A recent study by Retail Systems Research (RSR) reveals that while more retailers are employing cross-channel distribution models, retailers are still not fully leveraging perhaps their biggest source of inventory - stores.
The finding is perplexing. After all, if cross-channel distribution models are successfully being enacted, then retailers would be able to find and pull inventory from the most efficient location and then ship the goods via the most efficient fulfillment channel, whether it is a central warehouse, drop ship provider, or yes, even a store.
But in RSR’s study, “Retail Supply Chain 2012: Globalization, Localization, and Cross-Channel,” which came out in March, RSR managing partners Nikki Baird and Brian Kilcourse noted that only 25 percent of retailers identified as winners said they leverage stores (winners in the study are identified as those retailers that outperform their peers in sales; RSR determines the winners by reviewing year-over-year comparable store/channel sales improvements and assuming industry average comparable store/channel sales growth of six percent in 2011 compared to 2010).
Compare that number – 25 percent – to the 78 percent of survey respondents identified as winners who said their merchandise is purchased and maintained centrally, meaning that they will pull from one channel to fulfill unexpected demand in another channel. As RSR points out in the study, if retailers were truly able to leverage their inventory as a single virtual pool across channels, wouldn’t more of them be leveraging stores as inventory sources?
Treating stores as nodes within the supply chain is critical for successful ecommerce and overall retail operations. Retail chains do leverage pools of inventory, at least to in-store shoppers, by manually checking for wanted items by either calling other stores or logging into an inventory system. Many large retailers are adopting technologies that let them locate and sell inventory from anywhere in their company, according to RSR’s “The 2012 Retail Store: In Transition,” a benchmark report that came out in May. Treating inventory as a shared resource by using stores as distribution centers and online inventory for in-store fulfillment was cited as a top opportunity by 80 percent of mega retailers and 46 percent of those with $1-$5 billion in annual sales cite this as a top-three opportunity.
But cross-channel distribution models that are capable of leveraging stores as inventory sources requires more automated processes, integrated order fulfillment across all channels, a thoroughly integrated supply chain with visibility into inventory, and holistic fulfillment processes that include in-store, ecommerce and partner shipping and distribution models.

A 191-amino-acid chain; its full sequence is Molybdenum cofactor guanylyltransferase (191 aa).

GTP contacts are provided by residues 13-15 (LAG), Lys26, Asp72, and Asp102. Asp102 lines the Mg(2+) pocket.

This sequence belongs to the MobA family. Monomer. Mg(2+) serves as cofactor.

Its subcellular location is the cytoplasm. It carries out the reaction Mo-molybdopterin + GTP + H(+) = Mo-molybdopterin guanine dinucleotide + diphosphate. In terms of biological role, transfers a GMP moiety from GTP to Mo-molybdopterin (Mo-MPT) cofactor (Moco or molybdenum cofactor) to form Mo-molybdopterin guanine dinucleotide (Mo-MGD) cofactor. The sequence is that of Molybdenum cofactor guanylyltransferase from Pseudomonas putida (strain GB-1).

In addition, RSR recommends that companies give stores credit when they fulfill orders initiated in other channels, such as the ecommerce channel. Interestingly, RSR found in its “The 2012 Retail Store: In Transition” report that almost two-thirds of respondents in the survey do not give stores credit for sales initiated in other channels – a practice that report authors and RSR managing partners Paula Rosenblum and Steve Rowen write “doesn’t bode well for retailers who are relying on stores to help alleviate potential out-of-stocks and improve customer service in a timely fashion.”
Companies are making inroads. Sporting goods retailer Modell’s just announced this month that through a new distributed order management platform – which is integrating its more than 150 stores into its ecommerce operations – it will be able to fulfill online orders through Modells.com by shipping orders from one of its retail locations, distribution centers or third-party vendors.
Forrester Research expects more companies to leverage a host of locations to fulfill orders. In his blog, Forrester VP and principal analyst Brian Walker writes that orders will no longer be fulfilled from a single fulfillment center (FC). “Tomorrow's orders will be sourced from a wide variety of locations that include that FC, but also include vendor drop-shippers, distributors, stores, and third-party logistics providers who may either regionally stage high-demand products or support seasonal inventory volumes, or both.” The benefits, Walker notes, include lower transportation costs and faster time to delivery – all of which can boost customer satisfaction and profits.